Cycling groups, the police, auction websites and security firms have announced a series of measures to defeat bike thieves.
LCC, CTC and a representative of the Met police's new bike squad met Gumtree's Head of Customer Service, Trust and Security, Katie Kitiri, to discuss measures to reduce the incidence of stolen bike sales on the online classified site.
The meeting follows the launch last month of the LCC’s Beat The Thief campaign, through which the LCC proposed five measures to reduce online bike fencing:
- Ask sellers to provide frame numbers
- Identify who's selling anonymously
- Encourage only genuine product photos
- Pro-actively report suspect ads to the police
- Encourage responsible buy behaviour
LCC's Mike Cavenett said, "We're very pleased Gumtree responded so positively to our proposals. Soon we expect to see more information about the sellers displayed on the ads, and further advice for buyers on what to look for. This is a solid step towards making it easier for buyers to spot suspect sales."
Also trying to make life harder for bike thieves is the Bikeregister.com database, where a new free online registration service is now available – even if your bike has already been stolen.
Bikeregister is a secure, police-approved online database that holds details of more than a quarter of a million bikes. The free self-registration service is offered as the site’s Bronze package and involves the customer entering their bike’s details online and printing their own logbook, which provides proof of ownership.
As long as the frame number of the bike is known, you can register for the Bronze package after a bike has been stolen, so if the police find it they will be able to identify the owner.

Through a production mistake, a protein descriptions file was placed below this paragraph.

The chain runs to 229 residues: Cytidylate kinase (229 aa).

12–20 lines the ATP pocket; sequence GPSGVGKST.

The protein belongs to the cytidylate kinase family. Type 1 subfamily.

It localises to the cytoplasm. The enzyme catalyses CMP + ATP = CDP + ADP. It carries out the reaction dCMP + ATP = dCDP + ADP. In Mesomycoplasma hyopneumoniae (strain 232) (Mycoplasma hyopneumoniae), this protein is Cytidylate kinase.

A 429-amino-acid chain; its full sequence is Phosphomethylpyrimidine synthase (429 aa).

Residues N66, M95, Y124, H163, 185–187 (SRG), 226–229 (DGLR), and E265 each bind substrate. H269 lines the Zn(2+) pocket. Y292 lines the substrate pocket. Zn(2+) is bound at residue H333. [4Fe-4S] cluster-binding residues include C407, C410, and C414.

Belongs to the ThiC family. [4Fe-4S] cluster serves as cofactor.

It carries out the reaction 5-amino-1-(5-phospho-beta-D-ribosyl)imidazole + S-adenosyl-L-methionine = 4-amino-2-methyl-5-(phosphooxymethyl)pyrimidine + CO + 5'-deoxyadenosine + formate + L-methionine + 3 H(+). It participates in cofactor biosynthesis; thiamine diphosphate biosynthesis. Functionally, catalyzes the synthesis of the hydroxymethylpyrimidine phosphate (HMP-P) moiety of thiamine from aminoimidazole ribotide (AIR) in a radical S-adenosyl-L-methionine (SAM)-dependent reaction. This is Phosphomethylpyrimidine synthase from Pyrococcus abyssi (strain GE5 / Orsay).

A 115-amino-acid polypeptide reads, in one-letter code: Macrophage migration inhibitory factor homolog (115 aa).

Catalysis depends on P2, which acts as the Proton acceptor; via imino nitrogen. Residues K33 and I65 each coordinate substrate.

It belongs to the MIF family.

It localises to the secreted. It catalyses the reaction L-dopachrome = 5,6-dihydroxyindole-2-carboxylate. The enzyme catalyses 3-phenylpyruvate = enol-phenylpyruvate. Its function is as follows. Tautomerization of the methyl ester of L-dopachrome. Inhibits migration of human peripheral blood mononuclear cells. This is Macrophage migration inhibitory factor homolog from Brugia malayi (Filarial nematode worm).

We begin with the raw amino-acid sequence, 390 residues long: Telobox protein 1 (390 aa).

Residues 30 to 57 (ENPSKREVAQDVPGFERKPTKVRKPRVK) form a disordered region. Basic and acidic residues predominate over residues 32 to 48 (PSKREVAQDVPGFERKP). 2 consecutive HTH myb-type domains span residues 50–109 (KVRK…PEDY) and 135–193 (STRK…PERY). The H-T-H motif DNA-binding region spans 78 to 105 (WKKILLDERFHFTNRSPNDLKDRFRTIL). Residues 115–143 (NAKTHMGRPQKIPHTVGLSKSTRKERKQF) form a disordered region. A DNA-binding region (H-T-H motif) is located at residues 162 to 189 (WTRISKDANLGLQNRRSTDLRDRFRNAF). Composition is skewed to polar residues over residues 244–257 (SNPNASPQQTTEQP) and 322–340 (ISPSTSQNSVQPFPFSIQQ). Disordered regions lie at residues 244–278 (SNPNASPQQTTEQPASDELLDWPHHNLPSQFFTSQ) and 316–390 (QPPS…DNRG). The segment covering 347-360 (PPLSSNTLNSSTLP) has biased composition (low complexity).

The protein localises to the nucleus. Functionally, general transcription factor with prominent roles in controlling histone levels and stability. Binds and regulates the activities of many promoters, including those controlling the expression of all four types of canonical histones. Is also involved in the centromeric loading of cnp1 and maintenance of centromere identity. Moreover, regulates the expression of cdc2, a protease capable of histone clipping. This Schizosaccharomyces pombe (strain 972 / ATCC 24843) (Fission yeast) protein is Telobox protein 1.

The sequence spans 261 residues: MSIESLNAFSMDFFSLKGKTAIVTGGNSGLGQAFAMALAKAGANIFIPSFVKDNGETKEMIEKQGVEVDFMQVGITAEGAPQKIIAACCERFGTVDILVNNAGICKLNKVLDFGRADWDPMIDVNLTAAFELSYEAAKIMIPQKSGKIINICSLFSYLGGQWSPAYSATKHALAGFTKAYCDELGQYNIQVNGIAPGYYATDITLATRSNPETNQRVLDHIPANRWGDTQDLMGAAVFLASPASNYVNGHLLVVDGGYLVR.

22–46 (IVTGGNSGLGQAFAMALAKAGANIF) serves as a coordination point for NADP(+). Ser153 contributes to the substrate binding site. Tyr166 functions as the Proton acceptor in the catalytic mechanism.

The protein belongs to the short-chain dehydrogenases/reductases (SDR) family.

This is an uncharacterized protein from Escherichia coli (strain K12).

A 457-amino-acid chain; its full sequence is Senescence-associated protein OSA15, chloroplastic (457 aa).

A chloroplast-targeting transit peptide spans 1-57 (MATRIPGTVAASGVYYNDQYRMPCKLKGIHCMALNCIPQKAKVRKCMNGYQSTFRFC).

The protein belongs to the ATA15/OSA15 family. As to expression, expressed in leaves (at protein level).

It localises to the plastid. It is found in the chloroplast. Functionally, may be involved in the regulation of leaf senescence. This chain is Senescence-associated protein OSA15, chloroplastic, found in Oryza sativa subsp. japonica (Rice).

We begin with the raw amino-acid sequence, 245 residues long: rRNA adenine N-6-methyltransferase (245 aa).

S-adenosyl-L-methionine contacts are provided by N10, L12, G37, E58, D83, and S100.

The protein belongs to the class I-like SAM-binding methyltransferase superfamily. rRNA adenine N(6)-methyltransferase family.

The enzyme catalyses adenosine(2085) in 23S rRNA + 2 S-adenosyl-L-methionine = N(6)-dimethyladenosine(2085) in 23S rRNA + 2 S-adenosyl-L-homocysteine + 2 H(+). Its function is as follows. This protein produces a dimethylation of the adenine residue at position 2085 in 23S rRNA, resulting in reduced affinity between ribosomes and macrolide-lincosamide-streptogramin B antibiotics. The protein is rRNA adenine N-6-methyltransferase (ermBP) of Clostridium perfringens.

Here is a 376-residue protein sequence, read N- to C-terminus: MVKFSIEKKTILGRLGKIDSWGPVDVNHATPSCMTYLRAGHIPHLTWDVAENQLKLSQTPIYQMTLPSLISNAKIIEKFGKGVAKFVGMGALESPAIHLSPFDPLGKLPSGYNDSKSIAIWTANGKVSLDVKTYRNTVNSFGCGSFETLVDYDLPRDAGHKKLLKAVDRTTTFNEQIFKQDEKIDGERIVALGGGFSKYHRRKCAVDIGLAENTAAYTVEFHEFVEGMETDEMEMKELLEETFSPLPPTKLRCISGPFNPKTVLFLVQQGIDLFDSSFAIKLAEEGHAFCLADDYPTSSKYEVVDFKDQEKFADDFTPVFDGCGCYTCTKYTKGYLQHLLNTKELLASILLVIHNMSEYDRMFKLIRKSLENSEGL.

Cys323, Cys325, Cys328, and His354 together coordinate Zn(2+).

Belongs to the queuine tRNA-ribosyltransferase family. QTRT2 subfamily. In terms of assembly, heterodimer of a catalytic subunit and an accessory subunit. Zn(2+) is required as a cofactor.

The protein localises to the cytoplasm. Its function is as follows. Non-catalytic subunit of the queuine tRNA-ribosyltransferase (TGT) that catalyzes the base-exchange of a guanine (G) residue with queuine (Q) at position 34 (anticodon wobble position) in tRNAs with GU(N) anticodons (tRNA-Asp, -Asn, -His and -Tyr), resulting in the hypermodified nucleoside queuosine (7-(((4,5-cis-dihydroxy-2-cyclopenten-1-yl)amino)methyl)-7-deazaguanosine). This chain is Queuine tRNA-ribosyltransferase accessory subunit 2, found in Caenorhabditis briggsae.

The site also offers Silver and Gold packages, which add police-approved bike marking and electronic data tagging for £14.95 and £24.95 respectively.
Another way for Londoners to track down stolen bikes is being offered by the Bikeshd site, which features pictures of all London bikes for sale on Gumtree and eBay - clicking on each photo takes you to the original ad, making it possible to quickly scan both sites for missing bikes.
Beating the thieves is also on the agenda for the owners of Going Going Bike, a new online marketplace for all things bike-related.
Going Going Bike says it’s doing what it can to help stop bike crime. The site uses a Prove It system and encourages users to use BikeRevolution’s bike registration and PulseID tags to help reduce trading in stolen bikes. Sellers earn a Prove It badge by uploading frame numbers, and are encouraged to register bikes on BikeRevolution for free.
Going Going Bike opened for listings last week but trading didn’t begin until midnight on Tuesday this week (20 July). The launch of the site was celebrated at London cycling café Look Mum No Hands, where cyclists were encouraged to lock their bike to two other random bikes to create an unofficial bicycle daisy chain world record.
In all 55 cyclists locked their bikes in the chain before joining the other hundred or so Going Going Bike early adopters to toast the site’s launch.
As well as the auction sections for buying and selling bikes and bike-related paraphernalia, the site also offers a a bike match search for a quick solution or specialist search for that dream bike. It will also soon feature free events listings, a blog, a Bike Love section for photos of sexy bikes, and the Bikepedia, where you can figure out what bike jargon means – or help others to do so.